Most Practical Examples of PESTLE Analysis

PESTLE analysis  as we know is the acronym for political, economic, socio-cultural, technological, legal, and environmental. It is a tool used by marketers and business analysts to monitor the macro-environmental factors, characteristic of external marketing environment and the impact that they have on an organization. It was created by Harvard professor Francis Aguilar in 1967. The PEST analysis is also used in close contrast with other analytical tools, such as the SWOT analysis or Porter’s Five Forces. Upon analyzing these factors, businesses can better take investment decisions and efficiency can be enhanced.

 

NIKE:

In this section we will share the most relevant and practical examples of PEST analysis starting with Nike Corporation. When it comes to sportswear this is the first brand that comes to mind and is undoubtedly the most valuable brand among sports businesses. In the fiscal year 2017, Nike earned $34.4 dollars which was a 6% increase from the preceding year.

Below is a PEST analysis done for Nike considering each factor to ascertain its position in the current environment.

Political: Given the utmost importance of political factors which have a significant impact on businesses especially global brands, Nike has to consider the taxation and manufacturing policies of the host country and where ever it operates knowing that the worldwide product distribution is affected by it.

Economic: Nike needs to keep a close check on the economic conditions of the countries where it sells its products; stable economies are a safe bet because customers with strong purchasing power can be targetted. At the same time developing countries present an opportunity for companies like Nike to tap into, especially with the growing middle class.

Social: Lifestyle changes for the better, for instance, existing and potential customers becoming more health conscious draw a favourable position for Nike given the sports brand that it is. People are increasingly participating in sports to stay fit and healthy thus creating a good business opportunity for the brand. Nike’s constant innovation in terms of design and quality are bound to achieve customer loyalty in such cases.

Technological: Staying abreast with technological advance and investing regularly in R&D would help Nike compete well in the market as this factor readily affects Nike. Given how the company responds and immerses itself in technological changes could turn into an opportunity or even threat. The reaction or proactive stance is what would determine this.

Legal: Obeying health and safety rules in accordance with the government’s legal policies is a must, also protecting its designs and product signature look through copyrights and patents is important.

Environmental: There is a far greater need for environment friendly products than ever before given the pollution and the depletion of natural resources. Hence, Nike needs to devise ideas for environment friendly products.

Similarly Apple’s example below explains how PESTLE analysis is useful for the day to day running of its businesses.

 

 

APPLE:

Apple has emerged as a market leader and enjoys the first mover advantage given its MP3 player lines and tablets. The introduction of the iPod back in October 2001 brought about a new wave in the market and consumer demand. Most importantly, the marketing genius, Steve Jobs knew exactly what he was doing to change the market dynamics altogether.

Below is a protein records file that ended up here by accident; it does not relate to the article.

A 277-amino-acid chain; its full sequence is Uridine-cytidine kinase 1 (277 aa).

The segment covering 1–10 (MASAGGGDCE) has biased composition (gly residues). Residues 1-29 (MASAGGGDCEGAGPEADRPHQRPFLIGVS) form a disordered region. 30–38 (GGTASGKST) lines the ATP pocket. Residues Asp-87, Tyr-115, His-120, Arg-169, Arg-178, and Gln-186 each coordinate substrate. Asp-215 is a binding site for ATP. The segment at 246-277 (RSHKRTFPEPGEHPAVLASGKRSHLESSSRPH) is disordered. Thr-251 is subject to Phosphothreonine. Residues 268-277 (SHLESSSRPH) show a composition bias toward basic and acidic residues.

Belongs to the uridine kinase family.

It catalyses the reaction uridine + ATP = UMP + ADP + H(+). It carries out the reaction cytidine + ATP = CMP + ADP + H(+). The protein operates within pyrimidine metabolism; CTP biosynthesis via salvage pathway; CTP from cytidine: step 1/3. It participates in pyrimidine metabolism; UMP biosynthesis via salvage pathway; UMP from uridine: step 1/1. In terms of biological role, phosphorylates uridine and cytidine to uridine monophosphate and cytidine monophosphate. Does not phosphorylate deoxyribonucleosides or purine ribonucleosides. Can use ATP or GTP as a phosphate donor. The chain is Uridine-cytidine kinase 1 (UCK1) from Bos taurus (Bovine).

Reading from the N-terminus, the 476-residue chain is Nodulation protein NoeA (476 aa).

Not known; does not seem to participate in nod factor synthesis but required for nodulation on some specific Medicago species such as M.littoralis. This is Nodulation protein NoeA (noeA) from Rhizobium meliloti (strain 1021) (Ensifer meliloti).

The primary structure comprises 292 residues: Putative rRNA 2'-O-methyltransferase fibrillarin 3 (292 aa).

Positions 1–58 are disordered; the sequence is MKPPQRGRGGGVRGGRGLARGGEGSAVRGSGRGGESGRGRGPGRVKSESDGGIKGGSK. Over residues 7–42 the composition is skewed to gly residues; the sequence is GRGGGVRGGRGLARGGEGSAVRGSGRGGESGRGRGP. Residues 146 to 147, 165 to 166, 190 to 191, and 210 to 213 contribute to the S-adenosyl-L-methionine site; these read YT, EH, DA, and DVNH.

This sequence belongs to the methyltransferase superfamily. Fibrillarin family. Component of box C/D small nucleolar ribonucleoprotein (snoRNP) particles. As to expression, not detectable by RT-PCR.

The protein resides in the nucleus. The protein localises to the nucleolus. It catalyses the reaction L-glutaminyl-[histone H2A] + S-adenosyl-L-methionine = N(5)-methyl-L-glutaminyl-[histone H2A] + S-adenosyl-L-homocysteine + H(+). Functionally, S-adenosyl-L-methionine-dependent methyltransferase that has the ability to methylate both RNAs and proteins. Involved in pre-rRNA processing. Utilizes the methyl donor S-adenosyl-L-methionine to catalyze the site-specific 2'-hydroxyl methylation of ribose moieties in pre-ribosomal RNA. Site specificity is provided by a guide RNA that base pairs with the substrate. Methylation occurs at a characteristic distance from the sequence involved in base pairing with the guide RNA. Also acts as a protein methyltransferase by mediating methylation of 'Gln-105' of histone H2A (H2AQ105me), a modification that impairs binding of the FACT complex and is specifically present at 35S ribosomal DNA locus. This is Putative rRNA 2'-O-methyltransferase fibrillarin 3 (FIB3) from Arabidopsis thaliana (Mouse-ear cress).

Political:

  1. Has to consider cheap cost of operations and hence China has been a viable option, however, the tussle between China and the US could affect Apple’s operations completely.
  2. Operating out of any other country may not be as cost effective.
  3. Tim Cook’s refusal to unlock the iPhone to the FBI turned into a fiasco as he related the matter as being a ‘civil liberties’ issue. Such situations could mean trouble back home as well for companies.

Economic:

  1. People becoming less brand conscious and opting for cheaper options could result in declined market share.
  2. Decline in the disposable income of the middle class segment may even result in declining share
  3. If the labour cost increases, especially if minimum wage increases the manufacturing cost would also increase.

Social:

  1. Some regions have low cult following for a brand like apple and lifestyle demands may vary.
  2. Products life the Apple watch would be preferred by health conscious people to track their daily routine.

Technological:

  1. This is what Apple thrives on. High investment in R&D and product innovation is what sets the bar above others for the company.
  2. iPhone for example is considered far more secure as compared to android phones hence a competitive advantage in this case.

Legal:

  1. Apple has to be cautious about copyrights and be very vigilant about it and it also needs to emphasize to its customers how to distinguish between and original Apple product and a counterfeit.
  2. Disclosing customer data could mean lawsuits.

Environmental:

  1. Disposal of electronic scrap material or by-product may pose an environmental hazard.
  2. Disposal of lithium batteries is not cost effective.

 

Leave a Reply

Your email address will not be published. Required fields are marked *

This site uses Akismet to reduce spam. Learn how your comment data is processed.